Nursing Home Workers Vote for a Voice on the Job with Local 1625

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Last week, 12 workers in the dietary department at the Woodland Grove Health and Rehabilitation Center in Jacksonville, Fla., voted overwhelmingly to join UFCW Local 1625 for a voice on the job. Local 1625 represents over 100 health care facilities in Florida.

“We were tired of the favoritism when it came to raises and working conditions,” said Sha Terri Frazer, a dietary worker. “Only until we reached out to the union did management start talking to us about the problems.”

A few days before the victory at the Woodland Grove Health and Rehabilitation Center, 105 workers at Lanier Terrace, another nursing home in Jacksonville, were granted recognition to be represented by Local 1625.

“Every time a non-union nursing home chooses to be represented by Local 1625, we increase our bargaining power for the whole industry throughout Florida,” said UFCW Local 1625 President Ed Chambers. “We have been able to directly correlate union density in the health care field with improved wages, benefits, and working conditions. Over half of our unionized nursing homes are now participating in union benefit plans, including pension and medical insurance, which signifies our strength in the industry.”

UFCW Local 480 and Green Aloha Create First Hawaii Cannabis Labor Agreement

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On April 2, in a first for the state of Hawaii, UFCW Local 480 and Green Aloha, Ltd. announced an agreement giving their workers a fair process to form a union, ensuring good jobs and a highly trained workforce in the emerging medical marijuana industry.

“This is an exciting day for cannabis patients and workers in Hawaii,” said Pat Loo, president of UFCW Local 480. “This agreement guarantees that if Green Aloha is selected to operate a dispensary in Kaua’i and a majority of its workers choose to join the UFCW, the community will benefit economically from excellent working conditions and a highly skilled workforce trained with industry best practices developed from UFCW’s extensive experience across the country.”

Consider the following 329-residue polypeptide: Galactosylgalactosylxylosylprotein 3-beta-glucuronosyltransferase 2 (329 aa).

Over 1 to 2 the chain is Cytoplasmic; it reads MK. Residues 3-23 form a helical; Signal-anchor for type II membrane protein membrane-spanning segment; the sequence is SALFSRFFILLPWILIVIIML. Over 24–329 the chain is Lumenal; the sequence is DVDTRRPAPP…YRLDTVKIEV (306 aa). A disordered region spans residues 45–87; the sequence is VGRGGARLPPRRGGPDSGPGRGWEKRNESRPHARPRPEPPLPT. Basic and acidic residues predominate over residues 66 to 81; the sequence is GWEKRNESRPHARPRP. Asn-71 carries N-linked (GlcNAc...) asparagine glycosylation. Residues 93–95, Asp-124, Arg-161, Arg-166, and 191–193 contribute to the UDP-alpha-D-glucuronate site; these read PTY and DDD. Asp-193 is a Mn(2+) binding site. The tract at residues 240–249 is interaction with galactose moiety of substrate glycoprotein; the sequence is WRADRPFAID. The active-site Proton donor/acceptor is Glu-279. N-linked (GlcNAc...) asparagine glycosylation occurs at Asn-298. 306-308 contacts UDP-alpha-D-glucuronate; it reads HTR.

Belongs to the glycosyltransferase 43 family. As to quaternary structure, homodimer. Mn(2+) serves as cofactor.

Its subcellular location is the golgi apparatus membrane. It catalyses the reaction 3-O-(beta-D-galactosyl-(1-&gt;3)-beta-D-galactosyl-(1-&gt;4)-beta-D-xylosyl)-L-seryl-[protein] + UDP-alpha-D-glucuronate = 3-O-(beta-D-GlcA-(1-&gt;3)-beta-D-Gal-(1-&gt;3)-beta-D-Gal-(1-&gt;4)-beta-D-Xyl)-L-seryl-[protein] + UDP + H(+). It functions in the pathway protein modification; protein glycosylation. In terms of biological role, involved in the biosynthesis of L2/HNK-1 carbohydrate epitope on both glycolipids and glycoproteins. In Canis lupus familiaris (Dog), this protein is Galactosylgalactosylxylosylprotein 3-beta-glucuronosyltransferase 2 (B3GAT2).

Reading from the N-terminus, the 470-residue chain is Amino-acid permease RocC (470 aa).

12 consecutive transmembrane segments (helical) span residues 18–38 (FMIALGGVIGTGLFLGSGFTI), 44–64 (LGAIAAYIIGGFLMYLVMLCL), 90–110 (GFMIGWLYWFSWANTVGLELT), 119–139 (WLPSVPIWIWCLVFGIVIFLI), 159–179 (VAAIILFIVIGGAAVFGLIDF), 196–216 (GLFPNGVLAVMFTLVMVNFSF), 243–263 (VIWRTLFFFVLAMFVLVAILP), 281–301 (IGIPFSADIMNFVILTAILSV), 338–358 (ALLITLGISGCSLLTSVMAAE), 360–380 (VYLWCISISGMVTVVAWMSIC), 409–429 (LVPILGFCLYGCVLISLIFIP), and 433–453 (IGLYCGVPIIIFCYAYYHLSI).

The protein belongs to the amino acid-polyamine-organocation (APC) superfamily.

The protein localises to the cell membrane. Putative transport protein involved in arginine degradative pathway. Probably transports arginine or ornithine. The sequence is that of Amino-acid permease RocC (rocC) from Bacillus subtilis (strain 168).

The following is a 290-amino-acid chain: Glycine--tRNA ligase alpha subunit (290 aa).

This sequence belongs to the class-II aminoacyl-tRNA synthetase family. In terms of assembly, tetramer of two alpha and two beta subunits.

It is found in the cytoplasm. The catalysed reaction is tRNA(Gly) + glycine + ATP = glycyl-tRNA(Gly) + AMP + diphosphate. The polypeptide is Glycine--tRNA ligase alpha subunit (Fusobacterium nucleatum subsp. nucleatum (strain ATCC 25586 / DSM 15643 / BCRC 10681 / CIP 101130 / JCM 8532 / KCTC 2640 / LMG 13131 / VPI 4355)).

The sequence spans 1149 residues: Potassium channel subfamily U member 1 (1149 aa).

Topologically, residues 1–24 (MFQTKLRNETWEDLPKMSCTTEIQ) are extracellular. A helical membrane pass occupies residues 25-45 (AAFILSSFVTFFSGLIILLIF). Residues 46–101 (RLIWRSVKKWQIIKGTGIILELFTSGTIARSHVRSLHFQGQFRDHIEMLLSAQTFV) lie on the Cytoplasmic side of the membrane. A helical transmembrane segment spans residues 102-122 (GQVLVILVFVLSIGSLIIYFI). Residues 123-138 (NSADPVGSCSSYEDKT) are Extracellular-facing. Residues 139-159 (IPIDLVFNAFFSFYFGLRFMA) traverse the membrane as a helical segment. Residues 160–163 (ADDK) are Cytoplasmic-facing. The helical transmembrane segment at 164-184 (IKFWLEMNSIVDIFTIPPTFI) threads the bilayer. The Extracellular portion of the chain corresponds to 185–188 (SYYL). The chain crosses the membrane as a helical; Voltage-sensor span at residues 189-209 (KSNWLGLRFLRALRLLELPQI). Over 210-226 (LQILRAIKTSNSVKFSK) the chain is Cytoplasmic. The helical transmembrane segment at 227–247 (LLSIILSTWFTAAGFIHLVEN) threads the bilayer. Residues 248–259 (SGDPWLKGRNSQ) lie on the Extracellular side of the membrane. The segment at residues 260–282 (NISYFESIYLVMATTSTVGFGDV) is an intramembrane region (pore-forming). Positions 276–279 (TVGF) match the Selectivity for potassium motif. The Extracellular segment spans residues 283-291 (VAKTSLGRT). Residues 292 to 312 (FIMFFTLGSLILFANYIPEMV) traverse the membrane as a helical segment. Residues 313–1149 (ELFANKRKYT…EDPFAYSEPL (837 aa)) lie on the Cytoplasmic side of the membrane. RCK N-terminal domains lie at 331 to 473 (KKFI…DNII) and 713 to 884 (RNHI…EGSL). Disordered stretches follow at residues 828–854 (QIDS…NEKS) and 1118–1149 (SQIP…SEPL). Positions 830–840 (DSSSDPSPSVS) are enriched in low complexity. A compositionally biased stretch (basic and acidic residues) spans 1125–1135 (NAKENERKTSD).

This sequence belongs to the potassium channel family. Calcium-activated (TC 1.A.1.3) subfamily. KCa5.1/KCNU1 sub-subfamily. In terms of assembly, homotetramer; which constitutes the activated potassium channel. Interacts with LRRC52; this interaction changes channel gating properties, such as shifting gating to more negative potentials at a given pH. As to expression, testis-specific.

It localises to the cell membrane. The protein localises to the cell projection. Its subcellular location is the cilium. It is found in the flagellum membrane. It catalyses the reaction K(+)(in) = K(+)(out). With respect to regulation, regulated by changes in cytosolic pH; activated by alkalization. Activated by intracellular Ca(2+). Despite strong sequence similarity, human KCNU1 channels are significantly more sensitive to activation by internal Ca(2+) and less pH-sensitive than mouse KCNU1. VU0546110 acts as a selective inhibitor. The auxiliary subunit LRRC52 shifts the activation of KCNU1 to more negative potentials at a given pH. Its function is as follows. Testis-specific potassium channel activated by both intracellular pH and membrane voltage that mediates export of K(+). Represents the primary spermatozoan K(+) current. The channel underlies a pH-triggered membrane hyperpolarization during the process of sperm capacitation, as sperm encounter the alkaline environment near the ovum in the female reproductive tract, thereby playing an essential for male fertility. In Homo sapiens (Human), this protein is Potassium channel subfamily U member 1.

The agreement allows workers at Green Aloha a fair way to choose a union and outlines key principles for a future contract ensuring that the pay and benefits for Kaua’i workers would meet or exceed standards for cannabis workers across the country.

“We’re deeply committed to ensuring that we operate at the highest standards possible, if we are privileged to be awarded a dispensary license,” said Justin Britt of Green Aloha. “Partnering with the UFCW enables us to do that with the most qualified, best trained workers available. We’re privileged to be able to tap into the years of experience and industry knowledge the union has developed from its work across the country.”

“We believe that medical marijuana dispensaries shouldn’t benefit just their owners,” said Loo. “We think the state should agree with us and license operators who they know will respect their workers, ensure the safety of their communities and make real, binding commitments to the people of Hawaii.”

Cannabis Workers in Santa Ana Join Local 324

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Workers at South Coast Safe Access in Santa Ana, California, recently ratified their first contract and joined UFCW Local 324. These 20 workers are the first Orange County cannabis workers to form a union, and are helping set higher standards for the California cannabis industry.

“South Coast Safe Access is a model for what can be achieved when a business owner has a sincere desire to do right by his employees and the community where he does business,” said UFCW Local 324 President Greg Conger.

The workers announced their decision at a press conference attended by Representative Loretta Sanchez (D-Santa Ana). “It’s time for public policy that will allow safe access for medical marijuana patients while protecting our neighborhoods,” said Sanchez. “Let’s protect workers and consumers in an industry that will continue to grow and become a larger part of California’s economy and prosperity.”

“If anybody working in a cannabis dispensary anywhere in the state believes he or she will get a fraction of that without a union, they have to be smoking something a lot stronger than pot,” said Conger, describing the newly union members as a “natural fit” for Local 324’s strong history of improving lives for both retail and healthcare workers.